10 November 2011
It's been a while since I wrote about anything here, so what I'm going to do now is to write about nothing. Not just any old nothing that might be lying around, but THE nothing that is at the bottom of everything! No, I haven't suddenly decided to switch to Zen Buddhism; this is a continuation of the whole numbers thing from last time. What I talked about last time was the evolution of numbers, and how we ended up with the place-value system with a zero representing the concept of “nothing” in a particular location. I had left out was the use of a zero by itself, to represent nothing, as a real value. Because it is the most celebrated of Indian contributions to mathematics in pop culture, I want to try and find out where it actually comes from.
(Note: when I say “zero” here without elaboration, I mean a zero in its own right, not a place-value zero)
As far as we can see, the zero was invented and reinvented several times by different civilizations, which then promptly forgot about it. They each either got stuck with the place-value zero (when they did invent a place-value system, that is) or couldn't accept the concept of something being nothing. Quite often, they seem to have stumbled onto the right ideas, and then decided that it wasn't really correct, or worth it, or didn't fit into their philosophy. Each civilization kept, coming close to the point, but then shying away from the point, because of this philosophical problem they had with it. However, each one came a bit closer to what was necessary.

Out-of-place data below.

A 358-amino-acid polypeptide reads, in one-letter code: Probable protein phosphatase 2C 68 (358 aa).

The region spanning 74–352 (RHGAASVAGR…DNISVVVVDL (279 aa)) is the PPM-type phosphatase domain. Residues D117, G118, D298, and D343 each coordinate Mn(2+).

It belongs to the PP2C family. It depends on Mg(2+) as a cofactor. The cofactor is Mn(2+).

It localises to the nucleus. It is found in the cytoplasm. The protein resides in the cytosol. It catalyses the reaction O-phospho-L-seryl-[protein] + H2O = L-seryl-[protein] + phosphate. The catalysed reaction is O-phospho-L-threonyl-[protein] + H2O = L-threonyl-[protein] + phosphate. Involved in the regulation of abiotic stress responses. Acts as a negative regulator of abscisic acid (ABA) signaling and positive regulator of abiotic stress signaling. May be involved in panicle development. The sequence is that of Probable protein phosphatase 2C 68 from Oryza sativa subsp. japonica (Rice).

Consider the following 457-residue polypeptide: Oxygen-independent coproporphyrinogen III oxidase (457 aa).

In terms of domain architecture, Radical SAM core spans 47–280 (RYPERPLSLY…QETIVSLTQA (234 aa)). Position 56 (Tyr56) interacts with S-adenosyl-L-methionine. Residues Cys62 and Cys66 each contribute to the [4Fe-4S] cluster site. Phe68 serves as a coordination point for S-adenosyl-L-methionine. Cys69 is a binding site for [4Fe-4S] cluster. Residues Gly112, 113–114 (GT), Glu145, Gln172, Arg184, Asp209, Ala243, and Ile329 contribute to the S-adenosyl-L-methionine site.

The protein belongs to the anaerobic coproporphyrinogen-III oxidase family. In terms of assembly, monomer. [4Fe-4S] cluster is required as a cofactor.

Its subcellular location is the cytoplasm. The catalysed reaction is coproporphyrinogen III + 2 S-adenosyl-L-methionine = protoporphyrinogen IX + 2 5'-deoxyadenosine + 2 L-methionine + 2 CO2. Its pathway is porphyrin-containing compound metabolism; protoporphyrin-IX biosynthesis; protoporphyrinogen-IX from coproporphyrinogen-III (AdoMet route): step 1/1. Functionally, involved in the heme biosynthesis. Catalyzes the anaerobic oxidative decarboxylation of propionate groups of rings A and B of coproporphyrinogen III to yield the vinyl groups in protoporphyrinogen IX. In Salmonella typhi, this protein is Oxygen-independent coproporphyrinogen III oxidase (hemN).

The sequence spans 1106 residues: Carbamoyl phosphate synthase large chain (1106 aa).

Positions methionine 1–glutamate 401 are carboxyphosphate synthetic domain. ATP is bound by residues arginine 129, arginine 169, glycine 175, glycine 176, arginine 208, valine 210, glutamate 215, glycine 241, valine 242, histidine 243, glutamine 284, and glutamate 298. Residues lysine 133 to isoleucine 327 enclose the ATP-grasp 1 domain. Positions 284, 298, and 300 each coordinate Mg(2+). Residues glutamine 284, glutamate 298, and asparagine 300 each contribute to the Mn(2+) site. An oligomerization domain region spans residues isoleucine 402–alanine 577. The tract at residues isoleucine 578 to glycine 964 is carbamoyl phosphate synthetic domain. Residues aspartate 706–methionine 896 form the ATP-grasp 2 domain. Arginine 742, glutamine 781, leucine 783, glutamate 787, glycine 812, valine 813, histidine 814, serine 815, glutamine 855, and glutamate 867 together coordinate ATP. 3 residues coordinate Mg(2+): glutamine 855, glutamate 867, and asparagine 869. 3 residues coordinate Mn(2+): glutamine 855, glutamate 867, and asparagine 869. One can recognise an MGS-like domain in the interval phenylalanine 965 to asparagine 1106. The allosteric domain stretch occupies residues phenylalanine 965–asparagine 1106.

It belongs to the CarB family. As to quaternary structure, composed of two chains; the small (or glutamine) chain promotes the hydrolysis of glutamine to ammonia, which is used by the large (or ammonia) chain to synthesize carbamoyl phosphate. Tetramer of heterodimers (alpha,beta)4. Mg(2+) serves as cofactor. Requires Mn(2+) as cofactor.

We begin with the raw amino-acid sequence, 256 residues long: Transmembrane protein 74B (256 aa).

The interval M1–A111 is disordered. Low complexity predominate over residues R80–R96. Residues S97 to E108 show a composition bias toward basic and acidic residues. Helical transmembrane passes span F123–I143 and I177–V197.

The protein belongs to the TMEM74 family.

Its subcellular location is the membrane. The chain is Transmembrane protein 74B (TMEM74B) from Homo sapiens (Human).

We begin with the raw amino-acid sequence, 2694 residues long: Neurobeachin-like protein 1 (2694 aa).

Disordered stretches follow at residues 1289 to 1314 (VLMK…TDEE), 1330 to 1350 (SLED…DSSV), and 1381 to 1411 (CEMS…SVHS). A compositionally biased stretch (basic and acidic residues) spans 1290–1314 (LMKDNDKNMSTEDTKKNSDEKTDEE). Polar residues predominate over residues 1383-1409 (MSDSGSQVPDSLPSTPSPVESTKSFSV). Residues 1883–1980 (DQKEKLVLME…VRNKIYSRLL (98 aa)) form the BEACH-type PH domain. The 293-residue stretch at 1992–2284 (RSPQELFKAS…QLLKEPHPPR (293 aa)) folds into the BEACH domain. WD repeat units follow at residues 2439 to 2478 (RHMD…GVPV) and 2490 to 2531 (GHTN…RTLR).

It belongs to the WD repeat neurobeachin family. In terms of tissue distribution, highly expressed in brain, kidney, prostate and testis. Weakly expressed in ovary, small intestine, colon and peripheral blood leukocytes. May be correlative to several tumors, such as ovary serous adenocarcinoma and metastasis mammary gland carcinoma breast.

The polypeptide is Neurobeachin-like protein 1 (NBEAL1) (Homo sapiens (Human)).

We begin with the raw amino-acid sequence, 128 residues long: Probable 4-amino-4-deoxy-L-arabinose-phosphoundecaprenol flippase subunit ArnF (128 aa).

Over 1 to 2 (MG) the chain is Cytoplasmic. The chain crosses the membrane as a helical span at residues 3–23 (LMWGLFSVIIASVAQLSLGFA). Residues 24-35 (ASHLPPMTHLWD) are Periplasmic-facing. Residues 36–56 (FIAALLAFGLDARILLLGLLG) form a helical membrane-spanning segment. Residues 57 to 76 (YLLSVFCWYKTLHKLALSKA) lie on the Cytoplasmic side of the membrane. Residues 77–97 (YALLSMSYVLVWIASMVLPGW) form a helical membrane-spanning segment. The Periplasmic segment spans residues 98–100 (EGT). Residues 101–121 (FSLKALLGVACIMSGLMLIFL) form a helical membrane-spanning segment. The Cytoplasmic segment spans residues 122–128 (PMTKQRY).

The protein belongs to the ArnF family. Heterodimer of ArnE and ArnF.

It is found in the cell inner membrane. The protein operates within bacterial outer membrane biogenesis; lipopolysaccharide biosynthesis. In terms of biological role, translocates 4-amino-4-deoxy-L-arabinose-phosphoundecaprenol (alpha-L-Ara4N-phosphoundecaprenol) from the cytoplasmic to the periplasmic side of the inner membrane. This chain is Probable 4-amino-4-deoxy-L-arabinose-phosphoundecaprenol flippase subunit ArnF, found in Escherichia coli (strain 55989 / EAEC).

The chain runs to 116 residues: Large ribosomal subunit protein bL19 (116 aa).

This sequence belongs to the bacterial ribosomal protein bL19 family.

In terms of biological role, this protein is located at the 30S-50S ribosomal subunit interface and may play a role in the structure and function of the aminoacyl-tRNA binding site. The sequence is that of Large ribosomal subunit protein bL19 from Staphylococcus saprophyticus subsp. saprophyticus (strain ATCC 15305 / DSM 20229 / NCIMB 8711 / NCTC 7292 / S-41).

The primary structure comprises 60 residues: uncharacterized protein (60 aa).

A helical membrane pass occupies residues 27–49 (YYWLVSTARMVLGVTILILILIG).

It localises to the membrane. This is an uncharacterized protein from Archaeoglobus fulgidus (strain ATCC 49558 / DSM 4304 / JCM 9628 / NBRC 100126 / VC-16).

As late as the 16th century, the Italian Renaissance mathematician Gerolamo Cardano, wrote on an entire system for solving cubic and quartic equations; equations of the form without using the zero (he did this by taking the 'd' and putting it on the other size). Doing it in this fashion, he had to use something like 15 different cases to solve what is really only one case with the zero in there. Yet, by the time of Newton, barely a couple of centuries later, it had become accepted whole-heartedly, and Sir Issac doesn't hesitate to use it in his equations. But the story of this shift isn't one of two centuries. In fact, it spans more than ten times that number, stretching from before the Common Era to the days of the Enlightenment.
The tale starts with the Babylonians. They had a place-value system, which naturally had a zero. They marked it in their numerical notations using something equal to a double-quote-like mark in their cuneiform tablets. But they never used this notation at the end of a number (so they never distinguished between 2, 20 and 200). The context was supposed to imply which power of ten was to be used. With this limitation in their fundamental system, they worked out some pretty important results. However, they had some astonishing limitations in their science; for example, they never figured out how to perform long division. Instead, they used a large table of reciprocals of numbers, approximated to fractions. For example, to calculate 1/13, they would do something like